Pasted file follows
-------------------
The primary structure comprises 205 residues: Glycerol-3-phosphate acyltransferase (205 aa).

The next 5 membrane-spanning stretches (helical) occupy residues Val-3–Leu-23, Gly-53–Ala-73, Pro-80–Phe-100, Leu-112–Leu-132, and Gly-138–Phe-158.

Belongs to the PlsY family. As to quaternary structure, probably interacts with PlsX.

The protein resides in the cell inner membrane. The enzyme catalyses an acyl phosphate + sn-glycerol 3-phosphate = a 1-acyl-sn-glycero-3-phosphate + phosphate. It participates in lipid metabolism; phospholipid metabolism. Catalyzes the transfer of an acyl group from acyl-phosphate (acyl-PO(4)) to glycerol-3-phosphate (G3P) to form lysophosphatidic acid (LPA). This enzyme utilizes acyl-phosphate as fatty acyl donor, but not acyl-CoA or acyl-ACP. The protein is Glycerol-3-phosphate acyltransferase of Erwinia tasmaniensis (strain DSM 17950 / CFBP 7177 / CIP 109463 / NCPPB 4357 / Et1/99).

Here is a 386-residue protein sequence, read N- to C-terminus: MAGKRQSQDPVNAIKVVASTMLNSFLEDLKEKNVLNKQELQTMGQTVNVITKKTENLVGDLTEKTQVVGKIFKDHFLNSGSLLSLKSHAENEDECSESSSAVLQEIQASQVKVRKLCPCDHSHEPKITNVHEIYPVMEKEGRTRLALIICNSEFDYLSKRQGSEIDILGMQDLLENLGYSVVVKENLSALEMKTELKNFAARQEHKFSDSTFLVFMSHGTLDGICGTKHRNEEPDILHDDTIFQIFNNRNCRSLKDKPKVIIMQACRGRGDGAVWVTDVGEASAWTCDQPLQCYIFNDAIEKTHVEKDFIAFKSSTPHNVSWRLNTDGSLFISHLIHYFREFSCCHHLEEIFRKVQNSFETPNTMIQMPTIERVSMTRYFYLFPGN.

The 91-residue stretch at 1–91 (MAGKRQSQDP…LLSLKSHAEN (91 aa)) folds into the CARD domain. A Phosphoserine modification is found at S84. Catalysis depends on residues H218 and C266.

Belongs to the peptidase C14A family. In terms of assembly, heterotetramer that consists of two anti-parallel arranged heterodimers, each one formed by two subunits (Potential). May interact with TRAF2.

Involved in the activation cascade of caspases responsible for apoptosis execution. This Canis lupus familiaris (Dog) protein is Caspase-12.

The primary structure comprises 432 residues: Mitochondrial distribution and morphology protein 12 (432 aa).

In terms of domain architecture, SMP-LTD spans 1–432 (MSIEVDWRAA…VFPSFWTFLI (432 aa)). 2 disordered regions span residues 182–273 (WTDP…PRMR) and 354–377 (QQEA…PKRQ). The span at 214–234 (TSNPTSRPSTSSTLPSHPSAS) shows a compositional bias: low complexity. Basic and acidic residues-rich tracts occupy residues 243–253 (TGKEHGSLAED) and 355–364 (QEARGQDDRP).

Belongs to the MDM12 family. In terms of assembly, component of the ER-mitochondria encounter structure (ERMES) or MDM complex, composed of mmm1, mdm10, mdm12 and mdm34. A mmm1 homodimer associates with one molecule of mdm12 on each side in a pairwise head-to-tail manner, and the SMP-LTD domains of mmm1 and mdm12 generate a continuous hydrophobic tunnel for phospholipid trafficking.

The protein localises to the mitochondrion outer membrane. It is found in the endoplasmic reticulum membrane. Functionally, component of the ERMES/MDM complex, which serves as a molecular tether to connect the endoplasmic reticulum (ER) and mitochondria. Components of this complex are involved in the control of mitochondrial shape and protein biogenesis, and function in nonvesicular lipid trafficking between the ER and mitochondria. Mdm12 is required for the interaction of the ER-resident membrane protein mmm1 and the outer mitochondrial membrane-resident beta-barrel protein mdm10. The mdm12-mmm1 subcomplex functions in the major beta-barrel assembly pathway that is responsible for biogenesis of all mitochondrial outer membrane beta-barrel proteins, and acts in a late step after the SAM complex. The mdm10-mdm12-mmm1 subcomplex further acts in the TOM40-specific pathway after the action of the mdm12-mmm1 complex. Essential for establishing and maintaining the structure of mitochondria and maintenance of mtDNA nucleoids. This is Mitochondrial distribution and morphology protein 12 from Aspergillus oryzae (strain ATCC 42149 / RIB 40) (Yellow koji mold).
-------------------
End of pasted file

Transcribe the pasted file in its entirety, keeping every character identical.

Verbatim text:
The primary structure comprises 205 residues: Glycerol-3-phosphate acyltransferase (205 aa).

The next 5 membrane-spanning stretches (helical) occupy residues Val-3–Leu-23, Gly-53–Ala-73, Pro-80–Phe-100, Leu-112–Leu-132, and Gly-138–Phe-158.

Belongs to the PlsY family. As to quaternary structure, probably interacts with PlsX.

The protein resides in the cell inner membrane. The enzyme catalyses an acyl phosphate + sn-glycerol 3-phosphate = a 1-acyl-sn-glycero-3-phosphate + phosphate. It participates in lipid metabolism; phospholipid metabolism. Catalyzes the transfer of an acyl group from acyl-phosphate (acyl-PO(4)) to glycerol-3-phosphate (G3P) to form lysophosphatidic acid (LPA). This enzyme utilizes acyl-phosphate as fatty acyl donor, but not acyl-CoA or acyl-ACP. The protein is Glycerol-3-phosphate acyltransferase of Erwinia tasmaniensis (strain DSM 17950 / CFBP 7177 / CIP 109463 / NCPPB 4357 / Et1/99).

Here is a 386-residue protein sequence, read N- to C-terminus: MAGKRQSQDPVNAIKVVASTMLNSFLEDLKEKNVLNKQELQTMGQTVNVITKKTENLVGDLTEKTQVVGKIFKDHFLNSGSLLSLKSHAENEDECSESSSAVLQEIQASQVKVRKLCPCDHSHEPKITNVHEIYPVMEKEGRTRLALIICNSEFDYLSKRQGSEIDILGMQDLLENLGYSVVVKENLSALEMKTELKNFAARQEHKFSDSTFLVFMSHGTLDGICGTKHRNEEPDILHDDTIFQIFNNRNCRSLKDKPKVIIMQACRGRGDGAVWVTDVGEASAWTCDQPLQCYIFNDAIEKTHVEKDFIAFKSSTPHNVSWRLNTDGSLFISHLIHYFREFSCCHHLEEIFRKVQNSFETPNTMIQMPTIERVSMTRYFYLFPGN.

The 91-residue stretch at 1–91 (MAGKRQSQDP…LLSLKSHAEN (91 aa)) folds into the CARD domain. A Phosphoserine modification is found at S84. Catalysis depends on residues H218 and C266.

Belongs to the peptidase C14A family. In terms of assembly, heterotetramer that consists of two anti-parallel arranged heterodimers, each one formed by two subunits (Potential). May interact with TRAF2.

Involved in the activation cascade of caspases responsible for apoptosis execution. This Canis lupus familiaris (Dog) protein is Caspase-12.

The primary structure comprises 432 residues: Mitochondrial distribution and morphology protein 12 (432 aa).

In terms of domain architecture, SMP-LTD spans 1–432 (MSIEVDWRAA…VFPSFWTFLI (432 aa)). 2 disordered regions span residues 182–273 (WTDP…PRMR) and 354–377 (QQEA…PKRQ). The span at 214–234 (TSNPTSRPSTSSTLPSHPSAS) shows a compositional bias: low complexity. Basic and acidic residues-rich tracts occupy residues 243–253 (TGKEHGSLAED) and 355–364 (QEARGQDDRP).

Belongs to the MDM12 family. In terms of assembly, component of the ER-mitochondria encounter structure (ERMES) or MDM complex, composed of mmm1, mdm10, mdm12 and mdm34. A mmm1 homodimer associates with one molecule of mdm12 on each side in a pairwise head-to-tail manner, and the SMP-LTD domains of mmm1 and mdm12 generate a continuous hydrophobic tunnel for phospholipid trafficking.

The protein localises to the mitochondrion outer membrane. It is found in the endoplasmic reticulum membrane. Functionally, component of the ERMES/MDM complex, which serves as a molecular tether to connect the endoplasmic reticulum (ER) and mitochondria. Components of this complex are involved in the control of mitochondrial shape and protein biogenesis, and function in nonvesicular lipid trafficking between the ER and mitochondria. Mdm12 is required for the interaction of the ER-resident membrane protein mmm1 and the outer mitochondrial membrane-resident beta-barrel protein mdm10. The mdm12-mmm1 subcomplex functions in the major beta-barrel assembly pathway that is responsible for biogenesis of all mitochondrial outer membrane beta-barrel proteins, and acts in a late step after the SAM complex. The mdm10-mdm12-mmm1 subcomplex further acts in the TOM40-specific pathway after the action of the mdm12-mmm1 complex. Essential for establishing and maintaining the structure of mitochondria and maintenance of mtDNA nucleoids. This is Mitochondrial distribution and morphology protein 12 from Aspergillus oryzae (strain ATCC 42149 / RIB 40) (Yellow koji mold).